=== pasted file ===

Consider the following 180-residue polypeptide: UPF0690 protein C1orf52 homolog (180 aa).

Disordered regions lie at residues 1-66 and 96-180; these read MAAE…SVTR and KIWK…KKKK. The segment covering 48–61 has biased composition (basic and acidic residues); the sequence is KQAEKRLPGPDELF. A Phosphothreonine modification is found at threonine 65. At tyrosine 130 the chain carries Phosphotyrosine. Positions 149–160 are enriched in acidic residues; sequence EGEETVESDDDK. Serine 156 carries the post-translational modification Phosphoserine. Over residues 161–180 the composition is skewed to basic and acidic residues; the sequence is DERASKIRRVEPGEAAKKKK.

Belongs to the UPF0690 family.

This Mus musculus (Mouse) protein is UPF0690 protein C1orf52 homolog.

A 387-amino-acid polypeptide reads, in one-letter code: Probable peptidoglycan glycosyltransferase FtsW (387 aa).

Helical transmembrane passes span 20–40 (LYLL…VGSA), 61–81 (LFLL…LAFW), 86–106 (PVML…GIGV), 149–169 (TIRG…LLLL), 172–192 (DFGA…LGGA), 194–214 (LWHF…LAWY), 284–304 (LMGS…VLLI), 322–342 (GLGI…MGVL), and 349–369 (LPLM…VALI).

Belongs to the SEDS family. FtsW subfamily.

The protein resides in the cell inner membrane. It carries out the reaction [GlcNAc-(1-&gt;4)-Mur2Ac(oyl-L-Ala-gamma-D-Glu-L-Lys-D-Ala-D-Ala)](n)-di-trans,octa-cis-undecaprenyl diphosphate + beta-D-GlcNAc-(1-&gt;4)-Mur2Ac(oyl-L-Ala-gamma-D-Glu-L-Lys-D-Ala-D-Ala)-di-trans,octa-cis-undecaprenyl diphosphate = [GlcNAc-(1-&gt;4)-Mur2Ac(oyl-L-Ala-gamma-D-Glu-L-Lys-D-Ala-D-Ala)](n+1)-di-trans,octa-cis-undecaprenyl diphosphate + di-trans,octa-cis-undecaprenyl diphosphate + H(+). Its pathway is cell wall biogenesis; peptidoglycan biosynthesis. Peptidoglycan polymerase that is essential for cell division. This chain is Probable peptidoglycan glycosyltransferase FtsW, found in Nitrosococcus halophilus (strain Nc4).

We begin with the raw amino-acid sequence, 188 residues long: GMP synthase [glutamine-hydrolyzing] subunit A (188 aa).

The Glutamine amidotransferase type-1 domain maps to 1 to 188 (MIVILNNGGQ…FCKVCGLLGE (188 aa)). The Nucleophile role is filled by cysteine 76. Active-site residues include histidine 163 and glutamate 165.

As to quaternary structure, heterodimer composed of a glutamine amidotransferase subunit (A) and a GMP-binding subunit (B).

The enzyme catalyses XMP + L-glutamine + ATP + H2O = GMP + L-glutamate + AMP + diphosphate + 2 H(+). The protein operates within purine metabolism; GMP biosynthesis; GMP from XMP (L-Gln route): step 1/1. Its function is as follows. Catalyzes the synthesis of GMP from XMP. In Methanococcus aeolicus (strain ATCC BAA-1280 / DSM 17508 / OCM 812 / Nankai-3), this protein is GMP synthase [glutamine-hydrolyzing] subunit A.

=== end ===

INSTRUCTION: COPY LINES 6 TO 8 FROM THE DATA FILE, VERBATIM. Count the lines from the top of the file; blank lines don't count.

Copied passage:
Helical transmembrane passes span 20–40 (LYLL…VGSA), 61–81 (LFLL…LAFW), 86–106 (PVML…GIGV), 149–169 (TIRG…LLLL), 172–192 (DFGA…LGGA), 194–214 (LWHF…LAWY), 284–304 (LMGS…VLLI), 322–342 (GLGI…MGVL), and 349–369 (LPLM…VALI).

Belongs to the SEDS family. FtsW subfamily.

The protein resides in the cell inner membrane. It carries out the reaction [GlcNAc-(1-&gt;4)-Mur2Ac(oyl-L-Ala-gamma-D-Glu-L-Lys-D-Ala-D-Ala)](n)-di-trans,octa-cis-undecaprenyl diphosphate + beta-D-GlcNAc-(1-&gt;4)-Mur2Ac(oyl-L-Ala-gamma-D-Glu-L-Lys-D-Ala-D-Ala)-di-trans,octa-cis-undecaprenyl diphosphate = [GlcNAc-(1-&gt;4)-Mur2Ac(oyl-L-Ala-gamma-D-Glu-L-Lys-D-Ala-D-Ala)](n+1)-di-trans,octa-cis-undecaprenyl diphosphate + di-trans,octa-cis-undecaprenyl diphosphate + H(+). Its pathway is cell wall biogenesis; peptidoglycan biosynthesis. Peptidoglycan polymerase that is essential for cell division. This chain is Probable peptidoglycan glycosyltransferase FtsW, found in Nitrosococcus halophilus (strain Nc4).